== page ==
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From Dieter De Witte <drdwi...@gmail.com>
Subject Re: Re: How many blocks does one input split have?
Date Thu, 18 Dec 2014 15:02:29 GMT
1 maptask = 1 input split, but a Mapperclass can handle multiple tasks
albeit one at a time..

2014-12-18 4:54 GMT+01:00 bit1129@163.com <bit1129@163.com>:
>
> Sure, thanks Mark. That mean, the completed mapper task is not reused to
> work on the pending input splits.
>
> ------------------------------
> bit1129@163.com
>
>
> *From:* daemeon reiydelle <daemeonr@gmail.com>
> *Date:* 2014-12-18 11:11
> *To:* user <user@hadoop.apache.org>
> *CC:* mark charts <mcharts@yahoo.com>
> *Subject:* Re: Re: How many blocks does one input split have?
> There would be thousands of tasks, but not all fired off at the same time.
> The number of parallel tasks is configurable but typically 1 per data node
> core.
>
>
> *.......*
>
> On Wed, Dec 17, 2014 at 6:31 PM, bit1129@163.com <bit1129@163.com> wrote:
>>
>> Thanks Mark and Dieter for the reply.
>>
>> Actually, I got another question in mind. What's the relationship between
>> input split and mapper task?Is it one one relation or a mapper task can
>> handle more than one input splits?
>>
>> If mapper task can only handle one input split, then if there are many
>> input splits(say, the the original file is 1TB or larger,then there may be
>> thousands of input splits), thousands of mapper tasks would be created.
>>
>> ------------------------------
>> bit1129@163.com
>>
>>
>> *From:* mark charts <mcharts@yahoo.com>
>> *Date:* 2014-12-18 00:15
>> *To:* user@hadoop.apache.org
>> *Subject:* Re: How many blocks does one input split have?
>> Hello.
>>
>>
>> FYI.
>>
>> "The way HDFS has been set up, it breaks down very large files into large
>> blocks
>> (for example, measuring 128MB), and stores three copies of these blocks on
>> different nodes in the cluster. HDFS has no awareness of the content of
>> these
>> files.
>>
>> In YARN, when a MapReduce job is started, the Resource Manager (the
>> cluster resource management and job scheduling facility) creates an
>> Application Master daemon to look after the lifecycle of the job. (In
>> Hadoop 1,
>> the JobTracker monitored individual jobs as well as handling job
>> -scheduling
>> and cluster resource management. One of the first things the Application
>> Master
>> does is determine which file blocks are needed for processing. The
>> Application
>> Master requests details from the NameNode on where the replicas of the
>> needed data blocks are stored. Using the location data for the file blocks,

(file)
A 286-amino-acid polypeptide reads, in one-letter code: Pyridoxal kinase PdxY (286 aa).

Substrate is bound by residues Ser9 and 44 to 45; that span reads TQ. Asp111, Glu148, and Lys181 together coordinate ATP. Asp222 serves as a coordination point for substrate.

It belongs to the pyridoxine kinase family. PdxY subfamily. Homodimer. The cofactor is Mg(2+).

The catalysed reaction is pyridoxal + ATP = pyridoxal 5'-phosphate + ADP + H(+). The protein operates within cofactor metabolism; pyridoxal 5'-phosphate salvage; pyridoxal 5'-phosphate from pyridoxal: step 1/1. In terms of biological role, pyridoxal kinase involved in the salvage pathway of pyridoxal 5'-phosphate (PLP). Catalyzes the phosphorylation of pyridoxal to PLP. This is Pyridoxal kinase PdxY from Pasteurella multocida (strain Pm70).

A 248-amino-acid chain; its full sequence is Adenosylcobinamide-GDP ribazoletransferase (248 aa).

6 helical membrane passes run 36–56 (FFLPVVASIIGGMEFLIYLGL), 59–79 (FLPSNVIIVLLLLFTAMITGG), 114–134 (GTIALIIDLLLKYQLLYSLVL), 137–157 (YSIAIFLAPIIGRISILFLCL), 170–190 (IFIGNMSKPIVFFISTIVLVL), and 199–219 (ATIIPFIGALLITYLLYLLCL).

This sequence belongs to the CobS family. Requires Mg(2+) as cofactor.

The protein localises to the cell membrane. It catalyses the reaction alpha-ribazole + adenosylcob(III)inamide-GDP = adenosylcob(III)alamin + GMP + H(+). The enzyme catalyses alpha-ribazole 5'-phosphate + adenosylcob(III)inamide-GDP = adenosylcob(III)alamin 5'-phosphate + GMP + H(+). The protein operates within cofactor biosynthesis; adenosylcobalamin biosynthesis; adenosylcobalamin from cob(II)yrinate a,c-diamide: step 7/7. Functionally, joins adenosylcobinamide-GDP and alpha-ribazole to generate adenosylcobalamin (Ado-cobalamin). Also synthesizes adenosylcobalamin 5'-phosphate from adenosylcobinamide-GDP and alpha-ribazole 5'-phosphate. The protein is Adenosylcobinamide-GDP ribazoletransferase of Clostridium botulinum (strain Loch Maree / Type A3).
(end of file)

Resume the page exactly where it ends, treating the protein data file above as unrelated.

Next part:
>> the Application
>> Master makes requests to the Resource Manager to have map tasks process
>> specific
>> blocks on the slave nodes where they’re stored.
>> The key to efficient MapReduce processing is that, wherever possible,
>> data is
>> processed locally — on the slave node where it’s stored.
>> Before looking at how the data blocks are processed, you need to look more
>> closely at how Hadoop stores data. In Hadoop, files are composed of
>> individual
>> records, which are ultimately processed one-by-one by mapper tasks. For
>> example, the sample data set we use in this book contains information
>> about
>> completed flights within the United States between 1987 and 2008. We have
>> one
>> large file for each year, and within every file, each individual line
>> represents a
>> single flight. In other words, one line represents one record. Now,
>> remember
>> that the block size for the Hadoop cluster is 64MB, which means that the
>> light
>> data files are broken into chunks of exactly 64MB.
>>
>> Do you see the problem? If each map task processes all records in a
>> specific
>> data block, what happens to those records that span block boundaries?
>> File blocks are exactly 64MB (or whatever you set the block size to be),
>> and
>> because HDFS has no conception of what’s inside the file blocks, it can’t
>> gauge
>> when a record might spill over into another block. To solve this problem,
>> Hadoop uses a logical representation of the data stored in file blocks,
>> known as
>> input splits. When a MapReduce job client calculates the input splits, it
>> figures
>> out where the first whole record in a block begins and where the last
>> record
>> in the block ends. In cases where the last record in a block is
>> incomplete, the
>> input split includes location information for the next block and the byte
>> offset
>> of the data needed to complete the record.
>> You can configure the Application Master daemon (or JobTracker, if you’re
>> in
>> Hadoop 1) to calculate the input splits instead of the job client, which
>> would
>> be faster for jobs processing a large number of data blocks.
>> MapReduce data processing is driven by this concept of input splits. The
>> number of input splits that are calculated for a specific application
>> determines
>> the number of mapper tasks. Each of these mapper tasks is assigned, where
>> possible, to a slave node where the input split is stored. The Resource
>> Manager
>> (or JobTracker, if you’re in Hadoop 1) does its best to ensure that input
>> splits
>> are processed locally."                                          *sic*
>>
>> Courtesy of Dirk deRoos, Paul C. Zikopoulos, Bruce Brown,
>> Rafael Coss, and Roman B. Melnyk
>>
>>
>>
>> Mark Charts
>>
>>
>>
>>
>>   On Wednesday, December 17, 2014 10:32 AM, Dieter De Witte <
>> drdwitte@gmail.com> wrote:
>>
>>
>> Hi,
>>
>> Check this post:
>> http://stackoverflow.com/questions/17727468/hadoop-input-split-size-vs-block-size
>>
>> Regards, D
>>
>>
>> 2014-12-17 15:16 GMT+01:00 Todd <bit1129@163.com>:
>>
>> Hi Hadoopers,
>>
>> I got a question about how many blocks does one input split have? It is
>> random or the number can be configured or fixed(can't be changed)?
>> Thanks!
>>
>>
>>
>>

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